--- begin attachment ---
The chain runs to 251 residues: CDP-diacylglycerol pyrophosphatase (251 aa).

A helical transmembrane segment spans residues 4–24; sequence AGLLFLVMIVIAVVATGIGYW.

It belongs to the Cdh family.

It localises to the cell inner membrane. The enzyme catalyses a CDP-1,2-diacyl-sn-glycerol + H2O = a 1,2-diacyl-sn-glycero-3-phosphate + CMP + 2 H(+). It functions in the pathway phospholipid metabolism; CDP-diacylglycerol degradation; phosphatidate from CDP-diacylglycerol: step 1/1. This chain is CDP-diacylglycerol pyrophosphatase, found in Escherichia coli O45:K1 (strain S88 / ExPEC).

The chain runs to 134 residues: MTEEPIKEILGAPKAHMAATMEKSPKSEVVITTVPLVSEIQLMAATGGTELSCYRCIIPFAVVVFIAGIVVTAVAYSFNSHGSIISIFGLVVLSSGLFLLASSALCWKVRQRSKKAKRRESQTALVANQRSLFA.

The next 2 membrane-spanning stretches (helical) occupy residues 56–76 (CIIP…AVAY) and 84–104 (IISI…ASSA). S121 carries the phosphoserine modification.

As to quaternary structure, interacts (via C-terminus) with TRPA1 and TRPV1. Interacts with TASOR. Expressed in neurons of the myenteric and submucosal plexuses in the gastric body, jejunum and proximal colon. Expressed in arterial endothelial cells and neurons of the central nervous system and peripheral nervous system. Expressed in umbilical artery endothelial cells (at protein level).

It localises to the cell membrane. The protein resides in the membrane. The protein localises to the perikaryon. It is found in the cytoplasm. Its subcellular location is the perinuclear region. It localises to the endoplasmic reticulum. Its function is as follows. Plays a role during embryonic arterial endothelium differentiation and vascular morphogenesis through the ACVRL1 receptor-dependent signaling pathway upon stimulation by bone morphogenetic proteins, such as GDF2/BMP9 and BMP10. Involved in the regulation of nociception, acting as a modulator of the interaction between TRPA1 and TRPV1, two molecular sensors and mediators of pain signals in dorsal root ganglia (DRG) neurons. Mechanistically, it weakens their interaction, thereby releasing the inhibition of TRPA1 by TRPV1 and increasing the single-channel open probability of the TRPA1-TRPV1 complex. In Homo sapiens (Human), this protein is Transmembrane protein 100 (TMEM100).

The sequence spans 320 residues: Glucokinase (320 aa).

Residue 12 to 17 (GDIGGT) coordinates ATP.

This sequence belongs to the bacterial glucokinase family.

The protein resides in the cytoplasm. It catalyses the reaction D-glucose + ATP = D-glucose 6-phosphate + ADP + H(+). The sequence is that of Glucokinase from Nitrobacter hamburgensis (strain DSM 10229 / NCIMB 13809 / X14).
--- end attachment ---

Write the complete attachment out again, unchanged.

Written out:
The chain runs to 251 residues: CDP-diacylglycerol pyrophosphatase (251 aa).

A helical transmembrane segment spans residues 4–24; sequence AGLLFLVMIVIAVVATGIGYW.

It belongs to the Cdh family.

It localises to the cell inner membrane. The enzyme catalyses a CDP-1,2-diacyl-sn-glycerol + H2O = a 1,2-diacyl-sn-glycero-3-phosphate + CMP + 2 H(+). It functions in the pathway phospholipid metabolism; CDP-diacylglycerol degradation; phosphatidate from CDP-diacylglycerol: step 1/1. This chain is CDP-diacylglycerol pyrophosphatase, found in Escherichia coli O45:K1 (strain S88 / ExPEC).

The chain runs to 134 residues: MTEEPIKEILGAPKAHMAATMEKSPKSEVVITTVPLVSEIQLMAATGGTELSCYRCIIPFAVVVFIAGIVVTAVAYSFNSHGSIISIFGLVVLSSGLFLLASSALCWKVRQRSKKAKRRESQTALVANQRSLFA.

The next 2 membrane-spanning stretches (helical) occupy residues 56–76 (CIIP…AVAY) and 84–104 (IISI…ASSA). S121 carries the phosphoserine modification.

As to quaternary structure, interacts (via C-terminus) with TRPA1 and TRPV1. Interacts with TASOR. Expressed in neurons of the myenteric and submucosal plexuses in the gastric body, jejunum and proximal colon. Expressed in arterial endothelial cells and neurons of the central nervous system and peripheral nervous system. Expressed in umbilical artery endothelial cells (at protein level).

It localises to the cell membrane. The protein resides in the membrane. The protein localises to the perikaryon. It is found in the cytoplasm. Its subcellular location is the perinuclear region. It localises to the endoplasmic reticulum. Its function is as follows. Plays a role during embryonic arterial endothelium differentiation and vascular morphogenesis through the ACVRL1 receptor-dependent signaling pathway upon stimulation by bone morphogenetic proteins, such as GDF2/BMP9 and BMP10. Involved in the regulation of nociception, acting as a modulator of the interaction between TRPA1 and TRPV1, two molecular sensors and mediators of pain signals in dorsal root ganglia (DRG) neurons. Mechanistically, it weakens their interaction, thereby releasing the inhibition of TRPA1 by TRPV1 and increasing the single-channel open probability of the TRPA1-TRPV1 complex. In Homo sapiens (Human), this protein is Transmembrane protein 100 (TMEM100).

The sequence spans 320 residues: Glucokinase (320 aa).

Residue 12 to 17 (GDIGGT) coordinates ATP.

This sequence belongs to the bacterial glucokinase family.

The protein resides in the cytoplasm. It catalyses the reaction D-glucose + ATP = D-glucose 6-phosphate + ADP + H(+). The sequence is that of Glucokinase from Nitrobacter hamburgensis (strain DSM 10229 / NCIMB 13809 / X14).